People from all over the world come here to live out their dreams. California is home to the first gold nugget ever found, Disneyland, Hollywood, the golden gate bridge, historic route 66, many National Parks, Alcatraz, and the worst roads in all of the United States (Ingraham). California is among the top five states with the largest economies, yet our highways, interstates, bridges, and roads are continuing to deteriorate. Perhaps this is a problem of poor leadership, mismanaged funds, or uneducated citizens. I will delve into these possibilities to gain further understanding and conclusions to why our transportation infrastructure is failing.
Before we can know where the problem lies, we must start this journey from the beginning. Back in the 1950s Governor Pat Brown had a vision for California and its growth, and it was under his direction that infrastructure development was put into place allowing for California to grow and prosper (Bruno). California’s first highway was in 1895 and, with the help of legislative laws, money was given to fund several more state highways through 1929. California’s first gas tax of two cents a gallon was implemented in 1923 in order to continue the expansion of state highways; San Francisco’s Bay Bridge opened in 1936 and California’s first freeway was completed in 1940. In 1947, the gas tax was raised again one and a half cents a gallon, and the Collier-Burns Act was passed; which included some important changes. This act made it so that the state would now be responsible to maintain the highways and the gas tax would be used for the construction of highways and freeways. California’s gas tax was increased in 1953 to six cents a gallon, to seven cents a gallon in 1963 and twenty years later, in 1983, the gas tax was increased to nine cents a gallon (Important Events in Caltrans History).
The first well known interstate to be opened was I-80 in June of 1957 and was the first interstate to use construction funds under the Federal Highway Act (The History of Interstate Highways). An earthquake in the Bay Area in 1989 damaged the Bay Bridge which prompted awareness of the need for strengthening of bridges. California’s gas tax was increased again 14 cents a gallon in 1990 with another one cent a gallon increase for the next four years; and by 1994 the gas tax had reached 18 cents a gallon. A significant change in how transportation funds are distributed came about with the passing of Senate Bill 45 in 1997. This bill allowed for local and regional agencies to be responsible for the planning of project funding. Seven years later Proposition 42 (Transportation Congestion Improvement Act) was voted in and, in a sense, protected the transportation funds; making it so these funds could not be used for non-transportation related needs.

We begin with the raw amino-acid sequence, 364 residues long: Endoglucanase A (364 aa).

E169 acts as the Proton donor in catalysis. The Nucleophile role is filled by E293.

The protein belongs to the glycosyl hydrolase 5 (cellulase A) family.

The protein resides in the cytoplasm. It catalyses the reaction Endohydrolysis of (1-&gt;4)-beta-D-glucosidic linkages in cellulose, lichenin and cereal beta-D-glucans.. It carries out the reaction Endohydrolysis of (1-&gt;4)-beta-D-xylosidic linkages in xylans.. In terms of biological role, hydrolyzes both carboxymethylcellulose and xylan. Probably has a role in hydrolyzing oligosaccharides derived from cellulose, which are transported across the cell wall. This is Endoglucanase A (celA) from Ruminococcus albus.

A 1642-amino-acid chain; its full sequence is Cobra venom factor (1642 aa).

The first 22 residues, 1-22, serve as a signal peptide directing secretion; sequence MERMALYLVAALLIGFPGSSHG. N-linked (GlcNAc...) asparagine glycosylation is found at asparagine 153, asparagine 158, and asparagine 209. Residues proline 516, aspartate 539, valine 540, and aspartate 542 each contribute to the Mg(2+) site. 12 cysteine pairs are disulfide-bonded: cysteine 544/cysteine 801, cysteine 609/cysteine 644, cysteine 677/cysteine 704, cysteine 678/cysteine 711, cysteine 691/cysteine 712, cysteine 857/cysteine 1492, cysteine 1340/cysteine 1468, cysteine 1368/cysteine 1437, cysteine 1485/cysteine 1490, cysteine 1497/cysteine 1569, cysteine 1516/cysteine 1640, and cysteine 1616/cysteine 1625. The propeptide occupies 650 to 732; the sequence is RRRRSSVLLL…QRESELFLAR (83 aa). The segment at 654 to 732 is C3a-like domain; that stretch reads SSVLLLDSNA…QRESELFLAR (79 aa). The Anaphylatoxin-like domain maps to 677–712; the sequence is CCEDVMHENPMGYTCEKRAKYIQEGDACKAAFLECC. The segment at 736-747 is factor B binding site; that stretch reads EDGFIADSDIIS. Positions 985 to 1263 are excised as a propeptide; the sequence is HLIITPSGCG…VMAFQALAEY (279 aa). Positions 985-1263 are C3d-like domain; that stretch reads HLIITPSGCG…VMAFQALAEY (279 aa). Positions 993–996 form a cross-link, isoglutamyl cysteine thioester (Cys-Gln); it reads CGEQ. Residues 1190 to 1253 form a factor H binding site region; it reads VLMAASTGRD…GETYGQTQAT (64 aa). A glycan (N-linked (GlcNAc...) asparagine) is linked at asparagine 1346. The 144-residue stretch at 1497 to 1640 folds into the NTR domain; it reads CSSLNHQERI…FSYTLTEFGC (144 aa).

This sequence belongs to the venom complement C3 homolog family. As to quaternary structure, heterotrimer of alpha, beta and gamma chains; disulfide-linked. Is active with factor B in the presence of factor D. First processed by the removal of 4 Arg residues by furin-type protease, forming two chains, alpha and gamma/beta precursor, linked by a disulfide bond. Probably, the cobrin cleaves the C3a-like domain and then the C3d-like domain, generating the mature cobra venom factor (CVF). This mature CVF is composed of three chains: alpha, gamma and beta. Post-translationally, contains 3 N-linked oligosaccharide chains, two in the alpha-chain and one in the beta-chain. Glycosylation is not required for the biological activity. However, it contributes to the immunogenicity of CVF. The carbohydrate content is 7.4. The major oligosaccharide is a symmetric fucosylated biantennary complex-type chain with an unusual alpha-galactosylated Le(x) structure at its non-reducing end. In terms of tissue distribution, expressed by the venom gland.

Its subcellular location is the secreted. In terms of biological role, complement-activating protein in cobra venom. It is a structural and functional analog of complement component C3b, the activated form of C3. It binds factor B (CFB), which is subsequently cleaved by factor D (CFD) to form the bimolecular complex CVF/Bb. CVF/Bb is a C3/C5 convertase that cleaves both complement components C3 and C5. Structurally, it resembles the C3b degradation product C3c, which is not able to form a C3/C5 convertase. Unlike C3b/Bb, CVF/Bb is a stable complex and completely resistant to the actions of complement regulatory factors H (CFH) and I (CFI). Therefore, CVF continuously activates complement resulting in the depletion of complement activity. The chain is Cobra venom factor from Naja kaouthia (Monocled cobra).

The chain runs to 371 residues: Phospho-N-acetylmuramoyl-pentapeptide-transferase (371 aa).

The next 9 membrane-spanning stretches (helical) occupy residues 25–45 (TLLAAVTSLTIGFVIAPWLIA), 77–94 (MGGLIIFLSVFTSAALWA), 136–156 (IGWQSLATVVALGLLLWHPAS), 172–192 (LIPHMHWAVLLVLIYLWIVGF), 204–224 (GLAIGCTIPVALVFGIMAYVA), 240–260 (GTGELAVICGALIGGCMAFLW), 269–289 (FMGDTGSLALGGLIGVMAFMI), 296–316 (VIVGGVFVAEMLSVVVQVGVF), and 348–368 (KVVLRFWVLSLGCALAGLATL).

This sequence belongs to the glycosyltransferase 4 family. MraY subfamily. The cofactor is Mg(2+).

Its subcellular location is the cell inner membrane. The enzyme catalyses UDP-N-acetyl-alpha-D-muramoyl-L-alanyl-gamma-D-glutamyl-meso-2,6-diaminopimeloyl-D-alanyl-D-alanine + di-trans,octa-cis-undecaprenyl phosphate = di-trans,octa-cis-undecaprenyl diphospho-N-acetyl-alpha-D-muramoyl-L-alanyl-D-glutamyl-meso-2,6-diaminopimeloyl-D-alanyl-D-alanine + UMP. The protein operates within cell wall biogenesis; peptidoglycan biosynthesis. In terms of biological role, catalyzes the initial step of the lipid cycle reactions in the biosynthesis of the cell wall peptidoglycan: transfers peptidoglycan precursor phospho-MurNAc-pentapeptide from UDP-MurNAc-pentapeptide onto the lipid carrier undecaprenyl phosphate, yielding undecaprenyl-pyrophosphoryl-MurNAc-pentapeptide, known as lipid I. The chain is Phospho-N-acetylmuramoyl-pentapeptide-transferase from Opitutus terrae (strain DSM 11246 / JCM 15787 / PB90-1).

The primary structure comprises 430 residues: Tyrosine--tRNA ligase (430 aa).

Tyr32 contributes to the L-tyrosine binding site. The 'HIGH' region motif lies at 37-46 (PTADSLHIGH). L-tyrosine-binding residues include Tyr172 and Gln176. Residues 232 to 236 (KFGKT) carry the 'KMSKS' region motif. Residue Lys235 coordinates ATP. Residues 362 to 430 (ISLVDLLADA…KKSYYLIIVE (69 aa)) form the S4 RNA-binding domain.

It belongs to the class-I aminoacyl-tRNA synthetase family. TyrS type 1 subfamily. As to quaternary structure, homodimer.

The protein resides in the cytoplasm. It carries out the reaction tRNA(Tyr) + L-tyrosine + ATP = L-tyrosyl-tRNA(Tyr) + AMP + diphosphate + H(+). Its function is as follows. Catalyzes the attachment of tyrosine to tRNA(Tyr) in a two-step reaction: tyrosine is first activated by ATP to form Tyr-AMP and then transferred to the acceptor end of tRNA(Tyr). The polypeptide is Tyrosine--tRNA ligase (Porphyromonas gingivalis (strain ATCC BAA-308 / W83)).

Two years later, in 2006, Proposition 1A and 1B were voted in. Proposition 1A permanently protected Proposition 42 and its transportation funds. Proposition 1B authorized the sale of $19.9 billion in bonds for transportation projects. A year later, for the first time in history $10 billion worth of construction on the highway system was overseen by Caltrans. California was given an Economic Stimulus Package; known as the American Recovery and Reinvestment Act in 2009 worth $3.64 billion. The most recent event in this history happened just last year on April 28, 2017 when Governor Brown proposed Senate Bill 1 which will close a funding gap for basic maintenance and the upkeep of California’s infrastructure, with an investment of $5.2 billion per year (Important Events in Caltrans History).
California’s population doubled between 1950 and 1970 as well as California’s GDP, yet the infrastructure development stopped and only maintenance occurred (Bruno). A few reasons for this was new Governor Jerry Brown’s mentality that small was better; going against his father’s vision and believing if no infrastructure was built people wouldn’t come here. Secondly, the passing of Proposition 13, and lastly, the term limits. Proposition 13 (passed in 1978) reduced property taxes by 57% and also included that “any measure enacted for the purpose of increasing state revenues to be approved by a two thirds vote of each house of the legislature” as well as “requiring taxes raised by local governments for a designated or special purpose to be approved by two-thirds of the voters” (What is Proposition 13). California’s term limits began in the 1990s.